As you consider your insurance options for next year and plan for what, you may want to factor in your over-the-counter medicine costs as well.
M. Spencer Green/AP
Packages of aspirin on sale at a Chicago drugstore.
Starting in January, you'll no longer be able to use your flexible spending account for over-the-counter medicine like aspirin, allergy medicine and antacids unless you have a doctor’s prescription.
The change is part of the health overhaul, which will also cap the total amount employees can contribute to their FSAs. But that change doesn’t kick in until 2013.
There’s another little noticed wrinkle to keep in mind as well. Many employers give employees a grace period during the first 2 1/2 months of the year to use up any FSA funds left over from the previous year, which they would otherwise forfeit under FSA use-it-or-lose-it rules. But even if your employer offers a grace period, you can’t use leftover 2010 FSA money for over-the-counter medicines and drugs in 2011.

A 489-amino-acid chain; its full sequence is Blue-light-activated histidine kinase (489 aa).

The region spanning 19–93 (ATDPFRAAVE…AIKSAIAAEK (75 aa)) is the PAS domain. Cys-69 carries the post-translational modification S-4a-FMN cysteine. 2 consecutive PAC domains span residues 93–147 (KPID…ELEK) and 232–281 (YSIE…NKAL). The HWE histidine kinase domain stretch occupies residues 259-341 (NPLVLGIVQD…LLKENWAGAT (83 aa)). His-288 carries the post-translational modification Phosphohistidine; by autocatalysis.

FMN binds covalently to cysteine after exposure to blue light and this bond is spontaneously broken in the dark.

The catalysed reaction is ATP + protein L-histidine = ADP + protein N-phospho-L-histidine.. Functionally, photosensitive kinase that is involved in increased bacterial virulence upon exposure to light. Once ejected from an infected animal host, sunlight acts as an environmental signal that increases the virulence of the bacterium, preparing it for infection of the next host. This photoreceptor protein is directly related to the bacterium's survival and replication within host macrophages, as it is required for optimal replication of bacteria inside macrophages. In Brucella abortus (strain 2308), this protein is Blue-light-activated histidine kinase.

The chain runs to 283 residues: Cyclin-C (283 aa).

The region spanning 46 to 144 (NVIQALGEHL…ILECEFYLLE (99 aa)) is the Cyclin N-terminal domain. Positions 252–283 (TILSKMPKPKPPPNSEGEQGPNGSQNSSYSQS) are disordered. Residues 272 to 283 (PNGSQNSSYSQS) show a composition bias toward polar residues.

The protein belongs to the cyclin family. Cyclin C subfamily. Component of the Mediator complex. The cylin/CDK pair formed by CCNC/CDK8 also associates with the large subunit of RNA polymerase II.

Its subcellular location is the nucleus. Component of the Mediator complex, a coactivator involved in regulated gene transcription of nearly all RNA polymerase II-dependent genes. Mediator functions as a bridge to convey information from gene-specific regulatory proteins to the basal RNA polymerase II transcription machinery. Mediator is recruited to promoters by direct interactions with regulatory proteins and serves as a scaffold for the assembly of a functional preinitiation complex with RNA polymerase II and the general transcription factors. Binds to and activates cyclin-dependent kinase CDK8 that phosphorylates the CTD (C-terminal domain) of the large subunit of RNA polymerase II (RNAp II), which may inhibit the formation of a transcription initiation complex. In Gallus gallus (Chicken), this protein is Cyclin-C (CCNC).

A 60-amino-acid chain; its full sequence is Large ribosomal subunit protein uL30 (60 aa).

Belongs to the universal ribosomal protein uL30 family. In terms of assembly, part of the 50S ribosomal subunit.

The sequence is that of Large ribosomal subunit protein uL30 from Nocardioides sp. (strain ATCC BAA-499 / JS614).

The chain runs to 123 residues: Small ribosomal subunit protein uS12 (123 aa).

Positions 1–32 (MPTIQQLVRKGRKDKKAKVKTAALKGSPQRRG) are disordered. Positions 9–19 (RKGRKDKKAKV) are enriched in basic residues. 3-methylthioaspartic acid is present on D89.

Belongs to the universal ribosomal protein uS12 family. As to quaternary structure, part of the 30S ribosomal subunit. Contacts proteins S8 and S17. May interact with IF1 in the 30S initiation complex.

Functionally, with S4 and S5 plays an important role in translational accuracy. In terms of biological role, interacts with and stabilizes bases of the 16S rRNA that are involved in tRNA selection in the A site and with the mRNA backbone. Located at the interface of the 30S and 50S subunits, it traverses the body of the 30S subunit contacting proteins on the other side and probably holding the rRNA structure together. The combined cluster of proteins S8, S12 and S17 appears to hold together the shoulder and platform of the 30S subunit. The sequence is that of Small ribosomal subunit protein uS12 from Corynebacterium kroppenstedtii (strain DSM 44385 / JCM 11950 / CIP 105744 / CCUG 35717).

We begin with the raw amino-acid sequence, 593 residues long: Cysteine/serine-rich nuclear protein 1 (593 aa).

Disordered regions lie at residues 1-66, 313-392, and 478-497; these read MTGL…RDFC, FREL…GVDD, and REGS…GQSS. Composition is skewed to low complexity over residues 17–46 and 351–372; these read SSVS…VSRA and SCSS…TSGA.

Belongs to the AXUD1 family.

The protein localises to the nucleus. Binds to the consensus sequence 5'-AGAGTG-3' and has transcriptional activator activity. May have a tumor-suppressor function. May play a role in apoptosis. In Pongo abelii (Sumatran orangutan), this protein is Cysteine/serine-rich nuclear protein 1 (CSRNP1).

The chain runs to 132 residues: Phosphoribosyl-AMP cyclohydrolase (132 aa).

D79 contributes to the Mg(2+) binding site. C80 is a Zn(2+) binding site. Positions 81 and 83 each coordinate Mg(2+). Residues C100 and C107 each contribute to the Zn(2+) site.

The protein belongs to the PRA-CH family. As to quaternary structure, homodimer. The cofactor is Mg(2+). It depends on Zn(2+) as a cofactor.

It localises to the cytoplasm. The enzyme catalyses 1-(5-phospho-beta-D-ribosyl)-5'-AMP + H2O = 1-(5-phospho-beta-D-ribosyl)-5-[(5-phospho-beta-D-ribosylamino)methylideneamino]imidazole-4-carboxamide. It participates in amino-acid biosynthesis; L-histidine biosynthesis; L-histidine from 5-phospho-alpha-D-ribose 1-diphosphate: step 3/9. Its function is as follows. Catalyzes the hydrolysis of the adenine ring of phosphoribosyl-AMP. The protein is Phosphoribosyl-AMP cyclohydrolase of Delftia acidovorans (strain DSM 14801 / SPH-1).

According to the Internal Revenue Service, the new rule applies to any purchases made on or after January 1, 2011. So even if you’re using 2010 money, 2010 rules for over-the-counter purchases no longer apply in 2011.
Speaking of the IRS, there’s another future wrinkle on FSAs: Under the law, starting in 2018 employers will have to pay a 40 percent excise tax on so-called Cadillac health plans whose value is more than $27,500 for family coverage and $10,200 for individuals.
The value of those health insurance plans will include not only the policy itself but reimbursements under FSA accounts, too. “I think over time flexible spending accounts will become less attractive,” says Mike Thompson, of PwC (PricewaterhouseCoopers) Human Resource Services.
But procrastination really could cost you in this instance. If you’re accustomed to loading up on OTC essentials with FSA money, do it now, before the year is out.